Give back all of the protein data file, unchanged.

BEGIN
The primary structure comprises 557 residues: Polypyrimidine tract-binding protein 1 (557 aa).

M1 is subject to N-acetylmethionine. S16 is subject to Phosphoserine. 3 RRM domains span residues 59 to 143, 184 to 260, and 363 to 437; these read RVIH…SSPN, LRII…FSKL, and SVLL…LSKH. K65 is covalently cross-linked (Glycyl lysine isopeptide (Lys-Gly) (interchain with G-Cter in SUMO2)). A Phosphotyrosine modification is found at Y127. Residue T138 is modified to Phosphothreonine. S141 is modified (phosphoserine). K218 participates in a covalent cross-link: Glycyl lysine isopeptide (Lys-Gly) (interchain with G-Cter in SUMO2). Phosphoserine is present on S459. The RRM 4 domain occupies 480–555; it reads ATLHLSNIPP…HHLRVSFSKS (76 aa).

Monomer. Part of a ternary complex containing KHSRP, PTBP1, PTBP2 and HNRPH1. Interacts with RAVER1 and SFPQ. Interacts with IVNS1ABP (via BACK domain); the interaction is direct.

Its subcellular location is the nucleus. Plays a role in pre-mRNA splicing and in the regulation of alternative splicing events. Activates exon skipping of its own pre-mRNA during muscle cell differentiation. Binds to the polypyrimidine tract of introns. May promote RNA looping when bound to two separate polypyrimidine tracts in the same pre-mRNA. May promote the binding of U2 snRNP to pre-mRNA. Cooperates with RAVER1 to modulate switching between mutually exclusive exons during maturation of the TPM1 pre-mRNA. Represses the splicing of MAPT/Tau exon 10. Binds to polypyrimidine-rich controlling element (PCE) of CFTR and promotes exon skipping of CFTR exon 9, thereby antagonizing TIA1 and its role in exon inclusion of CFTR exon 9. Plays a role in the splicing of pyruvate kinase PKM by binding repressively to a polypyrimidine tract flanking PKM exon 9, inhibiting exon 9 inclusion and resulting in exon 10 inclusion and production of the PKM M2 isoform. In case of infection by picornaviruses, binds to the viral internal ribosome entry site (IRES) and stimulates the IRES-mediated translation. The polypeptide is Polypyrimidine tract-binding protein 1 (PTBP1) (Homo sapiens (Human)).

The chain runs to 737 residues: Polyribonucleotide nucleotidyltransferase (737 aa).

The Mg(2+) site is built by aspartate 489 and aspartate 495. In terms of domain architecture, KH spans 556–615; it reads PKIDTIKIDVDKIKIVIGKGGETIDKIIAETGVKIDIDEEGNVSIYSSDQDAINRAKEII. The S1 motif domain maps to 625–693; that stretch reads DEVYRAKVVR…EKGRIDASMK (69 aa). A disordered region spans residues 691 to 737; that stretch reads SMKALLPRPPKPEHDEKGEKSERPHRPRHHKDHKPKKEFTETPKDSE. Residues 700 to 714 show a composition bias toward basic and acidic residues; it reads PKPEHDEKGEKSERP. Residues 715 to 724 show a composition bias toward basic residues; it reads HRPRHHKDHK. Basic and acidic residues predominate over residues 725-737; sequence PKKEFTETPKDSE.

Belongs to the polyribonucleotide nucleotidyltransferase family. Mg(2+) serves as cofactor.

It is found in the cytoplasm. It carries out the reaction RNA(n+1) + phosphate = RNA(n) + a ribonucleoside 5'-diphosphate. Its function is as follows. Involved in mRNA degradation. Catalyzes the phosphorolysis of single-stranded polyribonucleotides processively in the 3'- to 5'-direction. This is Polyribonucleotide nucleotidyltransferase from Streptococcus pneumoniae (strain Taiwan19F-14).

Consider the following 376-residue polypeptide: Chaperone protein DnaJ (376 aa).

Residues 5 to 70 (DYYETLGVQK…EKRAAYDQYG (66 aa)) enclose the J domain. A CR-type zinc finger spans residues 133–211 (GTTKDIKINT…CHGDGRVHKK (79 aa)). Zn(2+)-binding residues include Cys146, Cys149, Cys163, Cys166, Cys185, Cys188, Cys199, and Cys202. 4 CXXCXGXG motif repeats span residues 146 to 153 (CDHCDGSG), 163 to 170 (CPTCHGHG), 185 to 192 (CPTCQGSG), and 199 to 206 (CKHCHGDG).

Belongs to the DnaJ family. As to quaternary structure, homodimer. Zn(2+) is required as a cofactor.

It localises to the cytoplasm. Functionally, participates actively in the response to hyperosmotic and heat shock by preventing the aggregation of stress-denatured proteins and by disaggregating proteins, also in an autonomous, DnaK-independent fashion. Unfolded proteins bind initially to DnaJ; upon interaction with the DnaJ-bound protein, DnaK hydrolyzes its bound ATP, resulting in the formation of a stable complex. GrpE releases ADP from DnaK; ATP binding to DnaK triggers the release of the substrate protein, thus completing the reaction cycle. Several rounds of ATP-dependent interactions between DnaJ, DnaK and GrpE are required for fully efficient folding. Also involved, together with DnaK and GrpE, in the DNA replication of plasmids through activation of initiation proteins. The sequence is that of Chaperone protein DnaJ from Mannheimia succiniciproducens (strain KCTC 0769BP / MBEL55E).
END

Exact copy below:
The primary structure comprises 557 residues: Polypyrimidine tract-binding protein 1 (557 aa).

M1 is subject to N-acetylmethionine. S16 is subject to Phosphoserine. 3 RRM domains span residues 59 to 143, 184 to 260, and 363 to 437; these read RVIH…SSPN, LRII…FSKL, and SVLL…LSKH. K65 is covalently cross-linked (Glycyl lysine isopeptide (Lys-Gly) (interchain with G-Cter in SUMO2)). A Phosphotyrosine modification is found at Y127. Residue T138 is modified to Phosphothreonine. S141 is modified (phosphoserine). K218 participates in a covalent cross-link: Glycyl lysine isopeptide (Lys-Gly) (interchain with G-Cter in SUMO2). Phosphoserine is present on S459. The RRM 4 domain occupies 480–555; it reads ATLHLSNIPP…HHLRVSFSKS (76 aa).

Monomer. Part of a ternary complex containing KHSRP, PTBP1, PTBP2 and HNRPH1. Interacts with RAVER1 and SFPQ. Interacts with IVNS1ABP (via BACK domain); the interaction is direct.

Its subcellular location is the nucleus. Plays a role in pre-mRNA splicing and in the regulation of alternative splicing events. Activates exon skipping of its own pre-mRNA during muscle cell differentiation. Binds to the polypyrimidine tract of introns. May promote RNA looping when bound to two separate polypyrimidine tracts in the same pre-mRNA. May promote the binding of U2 snRNP to pre-mRNA. Cooperates with RAVER1 to modulate switching between mutually exclusive exons during maturation of the TPM1 pre-mRNA. Represses the splicing of MAPT/Tau exon 10. Binds to polypyrimidine-rich controlling element (PCE) of CFTR and promotes exon skipping of CFTR exon 9, thereby antagonizing TIA1 and its role in exon inclusion of CFTR exon 9. Plays a role in the splicing of pyruvate kinase PKM by binding repressively to a polypyrimidine tract flanking PKM exon 9, inhibiting exon 9 inclusion and resulting in exon 10 inclusion and production of the PKM M2 isoform. In case of infection by picornaviruses, binds to the viral internal ribosome entry site (IRES) and stimulates the IRES-mediated translation. The polypeptide is Polypyrimidine tract-binding protein 1 (PTBP1) (Homo sapiens (Human)).

The chain runs to 737 residues: Polyribonucleotide nucleotidyltransferase (737 aa).

The Mg(2+) site is built by aspartate 489 and aspartate 495. In terms of domain architecture, KH spans 556–615; it reads PKIDTIKIDVDKIKIVIGKGGETIDKIIAETGVKIDIDEEGNVSIYSSDQDAINRAKEII. The S1 motif domain maps to 625–693; that stretch reads DEVYRAKVVR…EKGRIDASMK (69 aa). A disordered region spans residues 691 to 737; that stretch reads SMKALLPRPPKPEHDEKGEKSERPHRPRHHKDHKPKKEFTETPKDSE. Residues 700 to 714 show a composition bias toward basic and acidic residues; it reads PKPEHDEKGEKSERP. Residues 715 to 724 show a composition bias toward basic residues; it reads HRPRHHKDHK. Basic and acidic residues predominate over residues 725-737; sequence PKKEFTETPKDSE.

Belongs to the polyribonucleotide nucleotidyltransferase family. Mg(2+) serves as cofactor.

It is found in the cytoplasm. It carries out the reaction RNA(n+1) + phosphate = RNA(n) + a ribonucleoside 5'-diphosphate. Its function is as follows. Involved in mRNA degradation. Catalyzes the phosphorolysis of single-stranded polyribonucleotides processively in the 3'- to 5'-direction. This is Polyribonucleotide nucleotidyltransferase from Streptococcus pneumoniae (strain Taiwan19F-14).

Consider the following 376-residue polypeptide: Chaperone protein DnaJ (376 aa).

Residues 5 to 70 (DYYETLGVQK…EKRAAYDQYG (66 aa)) enclose the J domain. A CR-type zinc finger spans residues 133–211 (GTTKDIKINT…CHGDGRVHKK (79 aa)). Zn(2+)-binding residues include Cys146, Cys149, Cys163, Cys166, Cys185, Cys188, Cys199, and Cys202. 4 CXXCXGXG motif repeats span residues 146 to 153 (CDHCDGSG), 163 to 170 (CPTCHGHG), 185 to 192 (CPTCQGSG), and 199 to 206 (CKHCHGDG).

Belongs to the DnaJ family. As to quaternary structure, homodimer. Zn(2+) is required as a cofactor.

It localises to the cytoplasm. Functionally, participates actively in the response to hyperosmotic and heat shock by preventing the aggregation of stress-denatured proteins and by disaggregating proteins, also in an autonomous, DnaK-independent fashion. Unfolded proteins bind initially to DnaJ; upon interaction with the DnaJ-bound protein, DnaK hydrolyzes its bound ATP, resulting in the formation of a stable complex. GrpE releases ADP from DnaK; ATP binding to DnaK triggers the release of the substrate protein, thus completing the reaction cycle. Several rounds of ATP-dependent interactions between DnaJ, DnaK and GrpE are required for fully efficient folding. Also involved, together with DnaK and GrpE, in the DNA replication of plasmids through activation of initiation proteins. The sequence is that of Chaperone protein DnaJ from Mannheimia succiniciproducens (strain KCTC 0769BP / MBEL55E).